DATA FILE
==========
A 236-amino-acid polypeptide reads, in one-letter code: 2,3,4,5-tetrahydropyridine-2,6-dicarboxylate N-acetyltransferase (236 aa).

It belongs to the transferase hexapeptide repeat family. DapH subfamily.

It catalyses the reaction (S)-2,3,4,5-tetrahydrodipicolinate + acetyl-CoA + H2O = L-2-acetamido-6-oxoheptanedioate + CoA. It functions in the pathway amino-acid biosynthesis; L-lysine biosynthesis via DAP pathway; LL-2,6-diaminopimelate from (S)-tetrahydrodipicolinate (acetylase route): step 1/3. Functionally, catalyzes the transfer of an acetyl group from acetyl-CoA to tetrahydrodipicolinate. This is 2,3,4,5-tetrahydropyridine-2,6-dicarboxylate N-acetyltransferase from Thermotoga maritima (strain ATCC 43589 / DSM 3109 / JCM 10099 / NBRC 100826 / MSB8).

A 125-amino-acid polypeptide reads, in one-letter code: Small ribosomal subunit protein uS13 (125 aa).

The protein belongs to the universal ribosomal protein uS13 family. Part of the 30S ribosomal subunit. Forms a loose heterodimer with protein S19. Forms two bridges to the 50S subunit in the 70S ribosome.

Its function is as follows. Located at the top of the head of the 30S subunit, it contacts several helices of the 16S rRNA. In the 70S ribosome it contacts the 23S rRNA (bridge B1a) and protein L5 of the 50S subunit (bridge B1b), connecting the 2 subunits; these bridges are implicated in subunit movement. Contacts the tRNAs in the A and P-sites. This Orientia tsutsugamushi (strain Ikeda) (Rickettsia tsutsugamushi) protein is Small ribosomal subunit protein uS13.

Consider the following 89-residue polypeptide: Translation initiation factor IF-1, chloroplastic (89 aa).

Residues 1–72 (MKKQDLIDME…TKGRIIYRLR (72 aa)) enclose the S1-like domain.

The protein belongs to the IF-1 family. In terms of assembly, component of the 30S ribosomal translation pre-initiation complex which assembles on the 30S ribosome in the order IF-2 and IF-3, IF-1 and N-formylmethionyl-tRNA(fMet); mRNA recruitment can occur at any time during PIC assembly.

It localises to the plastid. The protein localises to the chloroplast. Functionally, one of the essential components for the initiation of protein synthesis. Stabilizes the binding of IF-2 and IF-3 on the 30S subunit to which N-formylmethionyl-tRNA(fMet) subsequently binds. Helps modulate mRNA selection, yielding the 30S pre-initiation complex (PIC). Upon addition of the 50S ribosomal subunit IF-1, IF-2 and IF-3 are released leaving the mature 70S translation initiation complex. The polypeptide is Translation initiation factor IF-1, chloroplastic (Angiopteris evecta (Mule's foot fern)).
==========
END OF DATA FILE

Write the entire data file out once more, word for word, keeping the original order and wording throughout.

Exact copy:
A 236-amino-acid polypeptide reads, in one-letter code: 2,3,4,5-tetrahydropyridine-2,6-dicarboxylate N-acetyltransferase (236 aa).

It belongs to the transferase hexapeptide repeat family. DapH subfamily.

It catalyses the reaction (S)-2,3,4,5-tetrahydrodipicolinate + acetyl-CoA + H2O = L-2-acetamido-6-oxoheptanedioate + CoA. It functions in the pathway amino-acid biosynthesis; L-lysine biosynthesis via DAP pathway; LL-2,6-diaminopimelate from (S)-tetrahydrodipicolinate (acetylase route): step 1/3. Functionally, catalyzes the transfer of an acetyl group from acetyl-CoA to tetrahydrodipicolinate. This is 2,3,4,5-tetrahydropyridine-2,6-dicarboxylate N-acetyltransferase from Thermotoga maritima (strain ATCC 43589 / DSM 3109 / JCM 10099 / NBRC 100826 / MSB8).

A 125-amino-acid polypeptide reads, in one-letter code: Small ribosomal subunit protein uS13 (125 aa).

The protein belongs to the universal ribosomal protein uS13 family. Part of the 30S ribosomal subunit. Forms a loose heterodimer with protein S19. Forms two bridges to the 50S subunit in the 70S ribosome.

Its function is as follows. Located at the top of the head of the 30S subunit, it contacts several helices of the 16S rRNA. In the 70S ribosome it contacts the 23S rRNA (bridge B1a) and protein L5 of the 50S subunit (bridge B1b), connecting the 2 subunits; these bridges are implicated in subunit movement. Contacts the tRNAs in the A and P-sites. This Orientia tsutsugamushi (strain Ikeda) (Rickettsia tsutsugamushi) protein is Small ribosomal subunit protein uS13.

Consider the following 89-residue polypeptide: Translation initiation factor IF-1, chloroplastic (89 aa).

Residues 1–72 (MKKQDLIDME…TKGRIIYRLR (72 aa)) enclose the S1-like domain.

The protein belongs to the IF-1 family. In terms of assembly, component of the 30S ribosomal translation pre-initiation complex which assembles on the 30S ribosome in the order IF-2 and IF-3, IF-1 and N-formylmethionyl-tRNA(fMet); mRNA recruitment can occur at any time during PIC assembly.

It localises to the plastid. The protein localises to the chloroplast. Functionally, one of the essential components for the initiation of protein synthesis. Stabilizes the binding of IF-2 and IF-3 on the 30S subunit to which N-formylmethionyl-tRNA(fMet) subsequently binds. Helps modulate mRNA selection, yielding the 30S pre-initiation complex (PIC). Upon addition of the 50S ribosomal subunit IF-1, IF-2 and IF-3 are released leaving the mature 70S translation initiation complex. The polypeptide is Translation initiation factor IF-1, chloroplastic (Angiopteris evecta (Mule's foot fern)).